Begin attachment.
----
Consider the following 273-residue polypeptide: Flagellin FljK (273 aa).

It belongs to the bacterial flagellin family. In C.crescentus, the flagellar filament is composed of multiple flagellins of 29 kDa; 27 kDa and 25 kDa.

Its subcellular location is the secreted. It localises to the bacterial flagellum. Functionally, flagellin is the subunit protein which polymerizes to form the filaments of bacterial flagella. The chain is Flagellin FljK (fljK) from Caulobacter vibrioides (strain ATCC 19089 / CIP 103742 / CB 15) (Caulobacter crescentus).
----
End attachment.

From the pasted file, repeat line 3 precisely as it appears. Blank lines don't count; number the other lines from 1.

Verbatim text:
Its subcellular location is the secreted. It localises to the bacterial flagellum. Functionally, flagellin is the subunit protein which polymerizes to form the filaments of bacterial flagella. The chain is Flagellin FljK (fljK) from Caulobacter vibrioides (strain ATCC 19089 / CIP 103742 / CB 15) (Caulobacter crescentus).